Right Message, Right Audience!
Right Pitch, Right Time!
First, let me pose a question. Think back to the last time you purchased something that involved choosing between two suppliers. How about a kitchen or a carpet? Did you confuse the need to buy this item with the choice of who to buy it from? “I haven’t spoken to Bob for a while, what can I buy off him? Oh, I need a new carpet” is, let’s face it, an unusual train of thought. The normal thinking process would be: decide I need something, decide what I need, then select the vendor.
When we are doing an m62 STAT project we often run up against this issue; salespeople prepare presentations and don’t recognize that the first question that needs to be asked is, “What are we selling and to whom?” For example, I am working on a pitch for a client in the IT sector, who is hoping to be selected when a client outsources a critical part of their IT infrastructure. One option is for the audience of this pitch to do nothing (i.e. not to outsource at all), however, a more likely option is to select a partner and outsource it to one of four companies who are capable of doing it.
The $6 million question (or in his case $60 million, since this is the value of the contract) is ‘has the audience decided that outsourcing is the only viable option or not?’ Clearly, ‘why outsource?’ is a different argument to ‘why outsource to us?’ We always treat them as separate questions and usually separate presentations dealt with in order. The major point of discussion is usually concerned with who the audience is for each presentation, since the pitch to Senior Management is different from the pitch to the senior IT people, who are probably not going to like an argument that says, “we can do this better and cheaper than you have been able to do :)”
It often makes sense to link the two value propositions. In this case the answer to the first question may be ‘cost savings’ and ‘an improvement in service levels’. It may be fairly easy to see how the outsourcing company would get the cost savings from outsourcing at all, but it may be dangerous to argue that this is the reason to select the vendor unless the difference between us and the competition is sufficient to make a difference, (e.g. ‘in house option $100m, outsource $60m, outsource to us $59m’ doesn’t really work). If they do argue this, the proof is different in each presentation; in the first presentation the proof is that they can do it cheaper than the in-house team, in the second they need to demonstrate that they are cheaper than the competition.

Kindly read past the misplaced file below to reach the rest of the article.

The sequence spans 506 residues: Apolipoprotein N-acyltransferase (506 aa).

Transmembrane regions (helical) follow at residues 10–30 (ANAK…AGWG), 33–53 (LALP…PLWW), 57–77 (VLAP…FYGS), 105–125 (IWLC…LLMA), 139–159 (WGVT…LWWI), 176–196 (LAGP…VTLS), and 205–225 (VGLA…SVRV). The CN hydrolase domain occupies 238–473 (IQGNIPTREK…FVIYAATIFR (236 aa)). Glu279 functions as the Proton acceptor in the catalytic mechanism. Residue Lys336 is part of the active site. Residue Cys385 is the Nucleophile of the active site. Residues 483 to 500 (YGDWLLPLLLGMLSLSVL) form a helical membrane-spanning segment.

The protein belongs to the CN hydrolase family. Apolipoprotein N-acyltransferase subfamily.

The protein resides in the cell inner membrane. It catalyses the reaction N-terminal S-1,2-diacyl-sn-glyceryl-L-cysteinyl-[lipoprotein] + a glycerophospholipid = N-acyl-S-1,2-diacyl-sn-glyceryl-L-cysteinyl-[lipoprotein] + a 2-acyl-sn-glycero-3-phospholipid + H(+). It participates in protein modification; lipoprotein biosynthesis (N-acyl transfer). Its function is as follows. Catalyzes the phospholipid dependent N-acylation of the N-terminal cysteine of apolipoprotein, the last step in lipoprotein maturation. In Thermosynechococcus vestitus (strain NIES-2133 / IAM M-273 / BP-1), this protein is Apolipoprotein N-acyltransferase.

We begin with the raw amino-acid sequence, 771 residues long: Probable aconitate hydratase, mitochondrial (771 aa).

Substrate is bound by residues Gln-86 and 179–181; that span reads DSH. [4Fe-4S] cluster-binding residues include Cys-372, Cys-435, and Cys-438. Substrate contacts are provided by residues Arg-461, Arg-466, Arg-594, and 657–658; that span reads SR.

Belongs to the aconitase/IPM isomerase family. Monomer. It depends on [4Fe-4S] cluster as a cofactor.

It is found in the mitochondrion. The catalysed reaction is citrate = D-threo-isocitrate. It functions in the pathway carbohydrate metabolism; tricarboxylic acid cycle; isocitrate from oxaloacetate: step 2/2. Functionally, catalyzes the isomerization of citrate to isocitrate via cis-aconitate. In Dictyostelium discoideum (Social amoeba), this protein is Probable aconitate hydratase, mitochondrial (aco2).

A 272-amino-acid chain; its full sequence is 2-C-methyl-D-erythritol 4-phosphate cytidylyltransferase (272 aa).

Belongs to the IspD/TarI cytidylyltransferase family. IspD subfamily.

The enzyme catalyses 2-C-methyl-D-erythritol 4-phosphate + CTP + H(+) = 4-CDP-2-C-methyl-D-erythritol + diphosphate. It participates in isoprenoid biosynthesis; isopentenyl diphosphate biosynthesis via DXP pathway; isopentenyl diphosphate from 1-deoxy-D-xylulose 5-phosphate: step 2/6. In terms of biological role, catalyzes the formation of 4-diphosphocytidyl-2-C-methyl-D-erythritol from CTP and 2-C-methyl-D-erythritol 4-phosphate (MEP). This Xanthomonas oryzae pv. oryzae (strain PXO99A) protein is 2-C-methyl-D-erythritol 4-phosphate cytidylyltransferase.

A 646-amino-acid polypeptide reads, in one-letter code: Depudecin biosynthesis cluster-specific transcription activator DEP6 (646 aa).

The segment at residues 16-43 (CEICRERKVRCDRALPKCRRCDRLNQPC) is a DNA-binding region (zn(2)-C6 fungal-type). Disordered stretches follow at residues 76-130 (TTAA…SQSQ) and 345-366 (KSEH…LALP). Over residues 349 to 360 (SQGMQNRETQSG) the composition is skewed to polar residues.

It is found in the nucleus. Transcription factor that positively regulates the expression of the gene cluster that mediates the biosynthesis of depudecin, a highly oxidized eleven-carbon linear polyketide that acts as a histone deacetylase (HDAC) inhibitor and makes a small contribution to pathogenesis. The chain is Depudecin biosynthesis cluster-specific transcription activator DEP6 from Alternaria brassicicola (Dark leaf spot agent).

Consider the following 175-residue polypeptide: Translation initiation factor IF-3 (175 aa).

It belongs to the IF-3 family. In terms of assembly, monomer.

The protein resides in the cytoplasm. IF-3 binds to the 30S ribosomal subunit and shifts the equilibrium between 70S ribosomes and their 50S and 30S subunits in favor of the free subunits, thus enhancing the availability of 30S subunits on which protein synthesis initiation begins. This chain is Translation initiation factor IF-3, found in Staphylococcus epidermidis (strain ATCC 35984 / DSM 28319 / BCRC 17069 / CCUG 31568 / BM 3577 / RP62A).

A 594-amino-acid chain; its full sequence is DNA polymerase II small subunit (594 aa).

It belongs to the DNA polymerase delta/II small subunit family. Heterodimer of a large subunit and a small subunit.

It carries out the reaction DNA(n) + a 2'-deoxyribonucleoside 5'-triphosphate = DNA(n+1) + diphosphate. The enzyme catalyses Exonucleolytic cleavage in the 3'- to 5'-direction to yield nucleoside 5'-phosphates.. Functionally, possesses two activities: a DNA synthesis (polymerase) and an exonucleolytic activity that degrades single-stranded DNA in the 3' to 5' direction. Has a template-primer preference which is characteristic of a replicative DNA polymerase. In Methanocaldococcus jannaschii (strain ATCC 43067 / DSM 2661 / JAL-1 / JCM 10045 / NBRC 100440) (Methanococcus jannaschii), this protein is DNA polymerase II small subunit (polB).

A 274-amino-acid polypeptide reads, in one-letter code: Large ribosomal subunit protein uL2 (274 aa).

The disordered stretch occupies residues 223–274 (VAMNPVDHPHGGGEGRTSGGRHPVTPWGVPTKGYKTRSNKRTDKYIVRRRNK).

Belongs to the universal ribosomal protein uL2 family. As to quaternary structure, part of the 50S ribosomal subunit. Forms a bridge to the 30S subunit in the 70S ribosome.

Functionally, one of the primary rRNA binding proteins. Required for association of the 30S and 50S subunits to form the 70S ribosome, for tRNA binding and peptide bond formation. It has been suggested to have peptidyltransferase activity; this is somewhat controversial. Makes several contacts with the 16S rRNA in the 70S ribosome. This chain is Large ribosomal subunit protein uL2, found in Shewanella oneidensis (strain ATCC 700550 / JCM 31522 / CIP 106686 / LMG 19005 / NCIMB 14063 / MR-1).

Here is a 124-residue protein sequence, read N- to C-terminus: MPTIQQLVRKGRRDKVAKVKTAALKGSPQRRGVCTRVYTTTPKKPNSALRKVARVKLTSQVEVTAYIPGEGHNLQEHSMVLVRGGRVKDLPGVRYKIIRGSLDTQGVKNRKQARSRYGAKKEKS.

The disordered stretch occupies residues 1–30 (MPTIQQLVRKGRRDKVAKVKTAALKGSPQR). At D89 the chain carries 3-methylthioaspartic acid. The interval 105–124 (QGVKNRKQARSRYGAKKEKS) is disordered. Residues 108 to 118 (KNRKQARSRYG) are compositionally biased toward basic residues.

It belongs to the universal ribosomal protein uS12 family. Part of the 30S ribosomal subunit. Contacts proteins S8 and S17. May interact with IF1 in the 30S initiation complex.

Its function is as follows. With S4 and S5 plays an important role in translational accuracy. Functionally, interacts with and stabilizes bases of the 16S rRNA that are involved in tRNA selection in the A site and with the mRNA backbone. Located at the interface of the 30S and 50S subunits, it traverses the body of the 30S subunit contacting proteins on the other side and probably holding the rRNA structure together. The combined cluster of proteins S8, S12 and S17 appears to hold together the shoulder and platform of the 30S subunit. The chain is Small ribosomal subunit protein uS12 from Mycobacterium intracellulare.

Improved service levels are just as difficult for the same reasons, for each of the global outsourcers are pretty good at delivering a service, it is after all what they do. Proving they can do it better than in-house is fine but proving they can beat each other is difficult. Much better to play this in the first section but to make a different argument in the competitive pitch. For example, we can provide much better analytics than the competition, which gives the in-house team more control over the service quality, a win for everybody.
Or we could just sell them some carpets…